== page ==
“The future doesn't fit the containers of the present” and “Replace fear of the future with curiosity” are two of my favorite quotes. Ever since I started working in the digital industry, I’ve been fascinated by the opportunities of all things new and upcoming. Before joining aFrogleap, I worked at a news organization. There, we experimented with the interaction between news media and emerging platforms like mobile (before it was a well-defined space as it is today), connected TVs, and connected cars.
We often cooperated with manufacturers’ R&D departments, always conceiving a world that had yet to come into being. How would people integrate our envisioned news services into their daily lives? Some of our projects were a home run. Others didn’t work out because of factors we hadn’t anticipated. These experiences taught me why planning for the future is so difficult.
The future, as imagined in the 1950s.
Digital is always in flux. For an agency, this brings about an interesting challenge. If you don’t make progress in how you think and work, or in what you offer, the future will slowly render you obsolete. To secure your raison d’être, you need to start earning your spot in the future today.
Great theory, but what about practice?
At our agency, we constantly balance two questions: “Are we doing the right thing?” and “Are we doing the thing right?“. My job as an innovation manager is to make sure that we can continue to do the right thing. That means I’m always preparing for the next right thing. History is saturated with companies that got lost in optimizing what they were already doing right. They focused only on their how, but forgot to pay attention to what would be needed by the changing world around them.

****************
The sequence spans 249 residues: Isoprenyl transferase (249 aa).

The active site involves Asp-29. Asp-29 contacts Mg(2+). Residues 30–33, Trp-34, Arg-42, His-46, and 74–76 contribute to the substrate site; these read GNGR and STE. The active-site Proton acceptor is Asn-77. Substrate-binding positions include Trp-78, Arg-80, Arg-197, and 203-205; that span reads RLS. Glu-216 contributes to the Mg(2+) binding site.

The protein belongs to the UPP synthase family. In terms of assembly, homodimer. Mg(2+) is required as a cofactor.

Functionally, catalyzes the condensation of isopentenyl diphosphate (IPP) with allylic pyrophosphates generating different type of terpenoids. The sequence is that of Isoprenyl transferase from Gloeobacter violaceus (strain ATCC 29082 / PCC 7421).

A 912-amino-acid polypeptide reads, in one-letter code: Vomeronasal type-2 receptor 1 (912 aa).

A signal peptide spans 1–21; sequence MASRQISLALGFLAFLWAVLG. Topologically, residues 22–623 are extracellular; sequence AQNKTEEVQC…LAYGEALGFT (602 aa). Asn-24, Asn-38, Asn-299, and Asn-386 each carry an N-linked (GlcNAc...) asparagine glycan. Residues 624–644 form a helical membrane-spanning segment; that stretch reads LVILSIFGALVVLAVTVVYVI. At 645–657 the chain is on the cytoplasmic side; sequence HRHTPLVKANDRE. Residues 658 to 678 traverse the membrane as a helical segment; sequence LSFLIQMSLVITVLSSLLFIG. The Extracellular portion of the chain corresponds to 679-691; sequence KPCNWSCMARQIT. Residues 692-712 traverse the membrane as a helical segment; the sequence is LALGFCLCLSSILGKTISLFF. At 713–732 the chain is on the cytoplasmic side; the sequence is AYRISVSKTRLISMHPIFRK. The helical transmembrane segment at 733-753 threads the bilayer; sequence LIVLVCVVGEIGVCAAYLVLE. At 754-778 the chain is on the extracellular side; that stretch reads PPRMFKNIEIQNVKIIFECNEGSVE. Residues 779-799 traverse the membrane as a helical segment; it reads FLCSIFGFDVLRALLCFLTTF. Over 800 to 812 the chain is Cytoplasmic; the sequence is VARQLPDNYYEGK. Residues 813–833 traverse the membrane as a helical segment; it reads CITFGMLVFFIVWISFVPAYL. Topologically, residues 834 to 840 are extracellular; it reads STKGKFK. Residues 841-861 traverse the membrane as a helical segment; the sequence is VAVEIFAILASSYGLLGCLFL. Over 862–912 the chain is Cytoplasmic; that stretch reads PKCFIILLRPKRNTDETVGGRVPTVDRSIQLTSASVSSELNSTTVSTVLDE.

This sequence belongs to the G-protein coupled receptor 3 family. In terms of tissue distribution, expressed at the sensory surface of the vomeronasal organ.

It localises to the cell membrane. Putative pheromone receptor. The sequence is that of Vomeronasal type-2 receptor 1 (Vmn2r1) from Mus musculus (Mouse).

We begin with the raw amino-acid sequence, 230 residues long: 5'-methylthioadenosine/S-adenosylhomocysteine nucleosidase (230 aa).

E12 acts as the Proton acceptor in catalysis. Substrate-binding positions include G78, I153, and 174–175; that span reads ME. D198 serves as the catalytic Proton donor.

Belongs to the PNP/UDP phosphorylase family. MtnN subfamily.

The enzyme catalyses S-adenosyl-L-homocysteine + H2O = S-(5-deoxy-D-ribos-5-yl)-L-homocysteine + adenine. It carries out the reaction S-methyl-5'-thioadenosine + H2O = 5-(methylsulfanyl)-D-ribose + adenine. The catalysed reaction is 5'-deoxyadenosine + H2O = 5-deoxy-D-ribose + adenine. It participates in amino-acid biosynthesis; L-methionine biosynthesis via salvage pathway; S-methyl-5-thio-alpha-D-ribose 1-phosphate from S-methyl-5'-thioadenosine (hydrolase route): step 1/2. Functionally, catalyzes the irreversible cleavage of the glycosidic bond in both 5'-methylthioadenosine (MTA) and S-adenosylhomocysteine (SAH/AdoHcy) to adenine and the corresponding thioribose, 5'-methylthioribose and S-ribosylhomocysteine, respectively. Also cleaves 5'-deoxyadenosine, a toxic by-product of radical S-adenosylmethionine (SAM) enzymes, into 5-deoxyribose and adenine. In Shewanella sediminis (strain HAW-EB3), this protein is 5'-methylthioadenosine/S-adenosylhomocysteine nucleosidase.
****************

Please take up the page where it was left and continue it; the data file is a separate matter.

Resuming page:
Thinking ahead is a crucial part of our work. That’s why innovation has a major role in our company objectives and key results (OKRs). At aFrogleap, we continually focus on learning skills outside our comfort zone. That’s how we discover what new developments like computer vision or machine learning could mean for our clients.
The future, as imagined in the 1980s.
I am convinced that having hands-on experience in these new domains is essential. It allows us to develop a toolset that will help us solve future client issues in smarter ways. Our expertise in these fields will teach us which innovations will benefit our clients, and which ones are just hot air. Knowledge through experience. That’s how we future-proof ourselves.
So, what domains do we consider interesting? How do we make sure we gain the right skills to apply these innovations in our day-to-day work? In a follow-up post, I will detail our practical approach to innovation. You’ll see the domains that we’re paying close attention to. I’ll also share how we foster a culture that facilitates constant learning and knowledge sharing between colleagues.
In short: I’ll let you in on the secret of how to replace your fear of the future with curiosity.
Exploring new innovation domains is easier said than done. To get you started, we've outlined our 4-step approach to systematic innovation.